In 1887, John Bartholomew's Gazetteer of the British Isles described St Bees like this:
St Bees, coast town, par., and township with ry. sta., Cumberland - par. (containing Whitehaven), 70,385 ac. (2048 water), pop. 25,936; town and township, 4 miles S. of Whitehaven, 1848 ac., pop. 1142; P.O, T.O. The church of St Bees belonged to a Benedictine abbey of time of Henry I., which succeeded a Culdee nunnery of 7th century destroyed by the Danes. St Bees College, established by Bishop Law in 1816, is for the theological training of young men desirous of entering the ministry of the Church of England and not going to Oxford or Cambridge. On St Bees Head, 2½ miles NW. of the town, is a lighthouse, with fixed light (St Bees) 336 ft. above high water and seen 25 miles.
A Vision of Britain through Time includes a large library of local statistics for administrative units. For the best overall sense of how the area containing St Bees has changed, please see our redistricted information for the modern district of Copeland. More detailed statistical data are available under Units and statistics, which includes both administrative units covering St Bees and units named after it.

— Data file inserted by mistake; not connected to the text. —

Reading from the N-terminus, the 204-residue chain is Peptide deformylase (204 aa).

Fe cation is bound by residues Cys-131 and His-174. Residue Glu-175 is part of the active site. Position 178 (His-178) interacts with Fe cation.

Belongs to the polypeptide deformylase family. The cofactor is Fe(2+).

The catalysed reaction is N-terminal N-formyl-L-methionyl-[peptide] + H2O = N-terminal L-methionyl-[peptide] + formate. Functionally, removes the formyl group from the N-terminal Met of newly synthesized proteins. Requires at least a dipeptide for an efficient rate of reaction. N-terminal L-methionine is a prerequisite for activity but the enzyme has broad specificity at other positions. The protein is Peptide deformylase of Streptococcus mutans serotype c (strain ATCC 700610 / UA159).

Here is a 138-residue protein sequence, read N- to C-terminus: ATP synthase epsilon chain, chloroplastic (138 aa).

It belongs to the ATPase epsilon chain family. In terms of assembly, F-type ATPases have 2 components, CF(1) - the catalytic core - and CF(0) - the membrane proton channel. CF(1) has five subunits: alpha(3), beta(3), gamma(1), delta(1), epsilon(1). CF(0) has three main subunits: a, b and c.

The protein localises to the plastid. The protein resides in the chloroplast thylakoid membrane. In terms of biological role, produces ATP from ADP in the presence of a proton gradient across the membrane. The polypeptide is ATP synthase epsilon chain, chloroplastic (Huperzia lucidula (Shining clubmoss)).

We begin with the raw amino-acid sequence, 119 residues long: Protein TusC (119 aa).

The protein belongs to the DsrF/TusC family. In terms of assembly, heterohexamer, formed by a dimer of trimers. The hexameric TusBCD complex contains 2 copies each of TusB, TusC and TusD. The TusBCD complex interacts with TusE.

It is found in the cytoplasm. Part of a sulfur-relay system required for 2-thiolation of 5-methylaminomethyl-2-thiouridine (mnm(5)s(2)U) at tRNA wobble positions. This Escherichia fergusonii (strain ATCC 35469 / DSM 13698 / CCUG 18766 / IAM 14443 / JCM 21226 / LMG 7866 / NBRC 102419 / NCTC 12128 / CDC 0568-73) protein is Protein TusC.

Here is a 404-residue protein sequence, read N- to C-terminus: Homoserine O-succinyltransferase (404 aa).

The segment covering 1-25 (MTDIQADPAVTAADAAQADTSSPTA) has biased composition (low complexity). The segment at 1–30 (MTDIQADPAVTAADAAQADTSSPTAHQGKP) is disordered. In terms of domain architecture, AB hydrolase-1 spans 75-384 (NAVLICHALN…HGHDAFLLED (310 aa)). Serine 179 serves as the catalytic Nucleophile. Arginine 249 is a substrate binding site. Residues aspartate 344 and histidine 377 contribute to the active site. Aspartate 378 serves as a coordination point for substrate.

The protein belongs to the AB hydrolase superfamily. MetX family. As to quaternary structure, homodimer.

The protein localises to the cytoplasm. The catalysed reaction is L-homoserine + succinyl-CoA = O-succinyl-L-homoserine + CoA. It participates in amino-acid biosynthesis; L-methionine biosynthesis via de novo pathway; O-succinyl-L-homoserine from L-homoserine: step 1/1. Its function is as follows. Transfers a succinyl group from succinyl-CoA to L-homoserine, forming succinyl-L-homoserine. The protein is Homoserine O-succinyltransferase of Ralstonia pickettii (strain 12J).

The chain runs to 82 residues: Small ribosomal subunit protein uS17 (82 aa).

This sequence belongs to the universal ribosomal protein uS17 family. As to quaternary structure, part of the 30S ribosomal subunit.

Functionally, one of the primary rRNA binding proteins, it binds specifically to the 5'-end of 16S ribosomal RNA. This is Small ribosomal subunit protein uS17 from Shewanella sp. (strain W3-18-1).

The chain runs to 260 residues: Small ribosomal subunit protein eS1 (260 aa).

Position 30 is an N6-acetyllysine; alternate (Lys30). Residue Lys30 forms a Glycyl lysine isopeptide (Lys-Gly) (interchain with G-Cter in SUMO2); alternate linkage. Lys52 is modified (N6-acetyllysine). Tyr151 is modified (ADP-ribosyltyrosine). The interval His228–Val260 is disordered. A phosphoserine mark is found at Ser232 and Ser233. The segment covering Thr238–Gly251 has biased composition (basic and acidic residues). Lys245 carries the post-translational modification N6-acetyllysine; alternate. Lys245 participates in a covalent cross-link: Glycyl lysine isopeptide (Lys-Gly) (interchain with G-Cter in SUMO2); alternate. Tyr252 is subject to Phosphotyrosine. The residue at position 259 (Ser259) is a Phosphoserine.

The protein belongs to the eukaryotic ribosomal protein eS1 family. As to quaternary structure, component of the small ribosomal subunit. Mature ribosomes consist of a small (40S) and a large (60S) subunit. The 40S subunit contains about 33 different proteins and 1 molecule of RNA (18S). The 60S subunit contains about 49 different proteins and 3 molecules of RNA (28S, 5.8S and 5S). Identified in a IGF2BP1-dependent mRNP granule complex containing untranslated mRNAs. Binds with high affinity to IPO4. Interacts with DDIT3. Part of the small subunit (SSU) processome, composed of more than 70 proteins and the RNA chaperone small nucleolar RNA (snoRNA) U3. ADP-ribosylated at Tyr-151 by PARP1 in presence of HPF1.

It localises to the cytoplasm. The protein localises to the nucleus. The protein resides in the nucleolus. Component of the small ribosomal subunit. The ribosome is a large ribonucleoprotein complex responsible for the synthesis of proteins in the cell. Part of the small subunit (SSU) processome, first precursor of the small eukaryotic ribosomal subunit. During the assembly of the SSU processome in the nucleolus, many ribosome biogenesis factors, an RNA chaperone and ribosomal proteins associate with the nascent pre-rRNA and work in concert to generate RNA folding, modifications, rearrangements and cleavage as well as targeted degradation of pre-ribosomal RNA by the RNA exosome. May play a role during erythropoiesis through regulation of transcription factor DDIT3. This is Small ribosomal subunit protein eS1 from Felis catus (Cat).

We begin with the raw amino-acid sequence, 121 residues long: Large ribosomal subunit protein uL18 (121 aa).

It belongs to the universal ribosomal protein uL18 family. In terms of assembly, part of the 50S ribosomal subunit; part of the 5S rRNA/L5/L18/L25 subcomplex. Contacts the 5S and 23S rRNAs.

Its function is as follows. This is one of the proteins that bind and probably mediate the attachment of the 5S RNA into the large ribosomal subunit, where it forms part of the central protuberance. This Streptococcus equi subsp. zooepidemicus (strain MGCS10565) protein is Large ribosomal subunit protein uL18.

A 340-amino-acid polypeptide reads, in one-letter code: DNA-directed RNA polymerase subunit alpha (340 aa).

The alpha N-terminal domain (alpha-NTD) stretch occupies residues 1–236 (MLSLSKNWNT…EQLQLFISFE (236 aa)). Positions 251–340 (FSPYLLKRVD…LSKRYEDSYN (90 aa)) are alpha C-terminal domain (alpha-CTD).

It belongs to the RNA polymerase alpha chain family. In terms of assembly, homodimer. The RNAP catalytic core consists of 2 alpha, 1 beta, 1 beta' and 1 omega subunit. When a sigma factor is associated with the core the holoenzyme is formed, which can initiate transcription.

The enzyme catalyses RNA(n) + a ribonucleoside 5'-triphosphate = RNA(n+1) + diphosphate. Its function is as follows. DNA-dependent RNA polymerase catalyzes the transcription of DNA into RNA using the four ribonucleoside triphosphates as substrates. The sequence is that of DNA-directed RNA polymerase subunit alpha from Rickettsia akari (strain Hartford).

GB Historical GIS / University of Portsmouth, History of St Bees, in Copeland and Cumberland | Map and description, A Vision of Britain through Time.
Date accessed: 11th December 2013
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